Tag Archives: toutons

The G20 Series: Canada!

14 Jun

By Chris Garbutt

How many times have you heard someone say that Canadians define themselves by what they’re not, that to be a Canadian is to be defiantly not American?

I’m not here to argue that this sentiment is wrong, but I do believe that we arrive at the conclusion as a (perhaps insecure) response to our perception that the world sees us as the same as the United States, only nicer, and more polite. We saw this at its worst during the Olympic opening and closing ceremonies in Vancouver this year. (Ugh, how is it that if you spout clichés in the form of slam poetry, we’re supposed to think it’s actually profound?)

Sure, we can conjure images when we think of other countries – Italy? Pasta! China? Dim sum! India? Curry! Middle East? Hummus!

Canada? Maple syrup and back bacon!

I’m here to argue that Canada actually is something, that it has a distinct cuisine, and it only has a little to do with our friends to the south. Herewith, I propose a number of statements to support my thesis.

1. Canada is a country of regional cuisines. From Newfoundland’s toutons, to Quebec’s tourtière, to Saskatchewan’s Saskatoon berry pie, what we eat is highly localized.

2. Canada is a country of international cuisines. Thanks to our embracing of immigration, our food is influenced by dishes that come from almost every country of the world.

3. Canada has a very deep culinary history. And if you haven’t looked, there are books that outline this history. It comes from long before the Europeans arrived on this continent. Aboriginal food, for example the “three sisters” – beans, corn and squash (check out the soup recipe on this page, by the way) – are staples that appear on almost every Canadian table during the late harvest.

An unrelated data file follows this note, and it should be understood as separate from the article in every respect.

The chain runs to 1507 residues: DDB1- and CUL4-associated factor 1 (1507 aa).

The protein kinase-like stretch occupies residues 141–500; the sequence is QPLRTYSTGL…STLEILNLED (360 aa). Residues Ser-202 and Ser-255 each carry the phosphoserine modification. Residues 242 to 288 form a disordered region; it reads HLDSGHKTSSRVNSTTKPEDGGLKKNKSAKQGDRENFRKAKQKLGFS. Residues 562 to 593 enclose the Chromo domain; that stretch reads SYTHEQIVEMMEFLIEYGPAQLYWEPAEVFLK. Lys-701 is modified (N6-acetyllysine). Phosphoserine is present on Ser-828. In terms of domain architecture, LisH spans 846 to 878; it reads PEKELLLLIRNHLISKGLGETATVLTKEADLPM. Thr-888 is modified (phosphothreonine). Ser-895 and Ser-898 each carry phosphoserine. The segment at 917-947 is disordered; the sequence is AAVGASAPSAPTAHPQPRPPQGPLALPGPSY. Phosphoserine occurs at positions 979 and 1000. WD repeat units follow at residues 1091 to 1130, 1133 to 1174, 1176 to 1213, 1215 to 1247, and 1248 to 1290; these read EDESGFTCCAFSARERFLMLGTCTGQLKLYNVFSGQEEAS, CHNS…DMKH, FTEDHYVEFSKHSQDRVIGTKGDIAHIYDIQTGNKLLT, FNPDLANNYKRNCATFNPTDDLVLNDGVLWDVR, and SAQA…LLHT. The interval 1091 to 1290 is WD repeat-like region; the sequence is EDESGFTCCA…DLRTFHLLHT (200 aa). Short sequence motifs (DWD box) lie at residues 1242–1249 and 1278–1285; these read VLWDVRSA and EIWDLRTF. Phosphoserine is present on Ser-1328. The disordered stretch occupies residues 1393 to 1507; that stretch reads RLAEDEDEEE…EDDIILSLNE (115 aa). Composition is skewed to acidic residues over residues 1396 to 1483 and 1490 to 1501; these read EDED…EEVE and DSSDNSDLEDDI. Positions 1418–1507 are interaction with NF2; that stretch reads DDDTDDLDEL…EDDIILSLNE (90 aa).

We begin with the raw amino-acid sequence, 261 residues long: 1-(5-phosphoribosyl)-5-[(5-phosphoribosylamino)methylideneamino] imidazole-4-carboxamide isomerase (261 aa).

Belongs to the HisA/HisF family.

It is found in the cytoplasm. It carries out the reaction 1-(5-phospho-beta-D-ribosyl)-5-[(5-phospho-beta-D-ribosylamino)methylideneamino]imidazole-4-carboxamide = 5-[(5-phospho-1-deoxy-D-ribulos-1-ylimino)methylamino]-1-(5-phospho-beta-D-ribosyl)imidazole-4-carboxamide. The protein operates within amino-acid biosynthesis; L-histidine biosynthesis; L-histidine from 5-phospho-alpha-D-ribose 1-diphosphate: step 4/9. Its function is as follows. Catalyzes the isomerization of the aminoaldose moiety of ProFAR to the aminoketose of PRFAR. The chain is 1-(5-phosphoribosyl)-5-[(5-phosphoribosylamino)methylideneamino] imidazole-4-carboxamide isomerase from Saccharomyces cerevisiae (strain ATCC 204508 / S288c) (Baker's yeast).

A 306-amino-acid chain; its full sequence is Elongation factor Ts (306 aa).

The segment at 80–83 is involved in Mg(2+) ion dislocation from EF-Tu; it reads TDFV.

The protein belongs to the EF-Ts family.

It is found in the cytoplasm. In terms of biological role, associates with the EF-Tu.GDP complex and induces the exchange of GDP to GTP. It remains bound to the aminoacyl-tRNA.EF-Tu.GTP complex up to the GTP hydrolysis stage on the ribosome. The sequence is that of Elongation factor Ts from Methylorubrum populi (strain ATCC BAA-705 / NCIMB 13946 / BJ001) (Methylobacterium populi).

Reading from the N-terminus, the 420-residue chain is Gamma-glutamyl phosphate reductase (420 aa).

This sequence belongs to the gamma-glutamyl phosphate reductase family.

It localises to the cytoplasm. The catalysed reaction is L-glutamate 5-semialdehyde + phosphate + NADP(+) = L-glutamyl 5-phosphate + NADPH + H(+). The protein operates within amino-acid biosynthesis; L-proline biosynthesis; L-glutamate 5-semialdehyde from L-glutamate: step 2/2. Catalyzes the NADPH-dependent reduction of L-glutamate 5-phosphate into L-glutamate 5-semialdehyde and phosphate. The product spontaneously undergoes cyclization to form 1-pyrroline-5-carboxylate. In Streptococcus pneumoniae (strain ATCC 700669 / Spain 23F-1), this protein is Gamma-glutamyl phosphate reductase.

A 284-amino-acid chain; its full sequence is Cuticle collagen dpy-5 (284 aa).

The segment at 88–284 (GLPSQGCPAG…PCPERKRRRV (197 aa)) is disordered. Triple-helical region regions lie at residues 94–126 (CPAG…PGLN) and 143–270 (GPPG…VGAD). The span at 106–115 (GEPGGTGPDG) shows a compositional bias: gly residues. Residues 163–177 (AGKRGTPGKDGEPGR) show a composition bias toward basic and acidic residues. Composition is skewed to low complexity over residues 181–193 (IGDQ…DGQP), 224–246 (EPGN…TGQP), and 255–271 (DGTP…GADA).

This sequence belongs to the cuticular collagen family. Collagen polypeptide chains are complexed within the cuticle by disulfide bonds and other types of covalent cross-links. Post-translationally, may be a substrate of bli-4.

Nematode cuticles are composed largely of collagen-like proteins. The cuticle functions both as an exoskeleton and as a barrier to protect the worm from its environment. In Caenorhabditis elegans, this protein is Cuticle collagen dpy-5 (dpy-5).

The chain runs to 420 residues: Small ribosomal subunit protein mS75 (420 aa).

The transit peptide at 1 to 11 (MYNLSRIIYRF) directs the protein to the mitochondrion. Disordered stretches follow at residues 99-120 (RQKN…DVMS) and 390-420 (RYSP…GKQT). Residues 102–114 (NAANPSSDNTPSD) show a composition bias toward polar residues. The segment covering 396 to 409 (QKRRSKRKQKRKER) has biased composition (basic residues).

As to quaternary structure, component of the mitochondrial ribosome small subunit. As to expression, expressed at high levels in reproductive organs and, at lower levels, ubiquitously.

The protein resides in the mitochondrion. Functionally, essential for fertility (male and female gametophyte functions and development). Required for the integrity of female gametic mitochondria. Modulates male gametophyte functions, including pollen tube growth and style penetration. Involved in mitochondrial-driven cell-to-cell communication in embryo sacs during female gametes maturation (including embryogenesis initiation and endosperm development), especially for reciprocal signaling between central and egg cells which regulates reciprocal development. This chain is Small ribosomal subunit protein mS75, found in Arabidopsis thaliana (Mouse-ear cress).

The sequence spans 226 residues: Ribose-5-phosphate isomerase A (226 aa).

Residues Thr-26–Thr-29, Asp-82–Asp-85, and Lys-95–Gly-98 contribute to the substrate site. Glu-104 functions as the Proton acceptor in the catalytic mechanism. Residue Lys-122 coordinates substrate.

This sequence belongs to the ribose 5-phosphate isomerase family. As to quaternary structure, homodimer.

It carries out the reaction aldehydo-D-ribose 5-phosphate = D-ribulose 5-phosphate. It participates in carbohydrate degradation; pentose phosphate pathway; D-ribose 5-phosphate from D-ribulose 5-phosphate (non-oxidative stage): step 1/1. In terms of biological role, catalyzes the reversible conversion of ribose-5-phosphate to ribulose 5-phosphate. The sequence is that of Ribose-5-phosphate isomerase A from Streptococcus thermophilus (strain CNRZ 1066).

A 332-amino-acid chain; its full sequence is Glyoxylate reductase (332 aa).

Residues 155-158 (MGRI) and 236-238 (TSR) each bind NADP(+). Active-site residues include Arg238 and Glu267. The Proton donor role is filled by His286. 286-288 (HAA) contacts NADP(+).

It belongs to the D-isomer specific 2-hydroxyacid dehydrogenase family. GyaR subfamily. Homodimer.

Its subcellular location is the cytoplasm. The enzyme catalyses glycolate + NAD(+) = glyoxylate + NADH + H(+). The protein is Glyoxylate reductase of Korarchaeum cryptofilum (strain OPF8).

4. Our national cuisine is a hybrid of regional, international and historical influences. It’s distinct, but it’s not in your face. Poutine may come from Quebec, but somehow, we think of it as belonging to all of us. (Sorry Quebec, but I promise it’s always best with chicken gravy from a truck somewhere at the side of the road on the Gaspé.)

5. Americans try, but they can’t steal our stuff. For example, in Vermont they claim to be so great at making maple syrup. Well, Canada makes 80 per cent of the world supply. And we also have way more hockey gold medals.

6. And, um, maple syrup is awesome. Seriously. I could drink the stuff out of a glass.

Friday 5 – Five delicious Newfoundland dishes

11 Jul

By Chris Garbutt

I recently returned from a trip to Newfoundland for a conference. I’ve loved Newfoundland since I first visited in 2004, and have been there several times since. This time, I wish I’d stayed longer. I was so busy at the conference, it almost feels as if I wasn’t there at all.

Still, I had a chance to taste a little of the local cuisine. One night we were provided a feast of traditional Newfoundland foods. How traditional it was I cannot attest, but I can certainly confirm its yumminess.

1. Fish & Brewis – A dish made with salt cod and hard tack – an unleavened bread made with a special winter wheat.

2. Moose Stew – I have to say, while delicious, it tasted a lot like beef stew to me. Perhaps a slight bit gamier but not much.

3. Partridgeberry/Blueberry Jam from Auntie Crae’s – Some go shopping for clothes when they travel. I go shopping for food. And in St. John’s, my first stop is Auntie Crae’s Specialty Foods. Partridgeberry brings the tart and blueberry brings the sweet for this perfect jam. Others go for the more exotic tasting bakeapple, aka the cloudberry, but the taste is a bit too earthy for me.

4. Blueberry Buckle with caramel sauce – Basically a cake with whole blueberries in it, I couldn’t believe how much better it was with a caramel sauce on it.

5. Toutons with blueberry sauce – Toutons are classic Newfoundland, a dense, flat fried bread. But I’d only ever had them as a toast replacement with a breakfast of bacon and eggs. What a revelation that they could be dessert! More on toutons:

Great Newfoundland food blog here.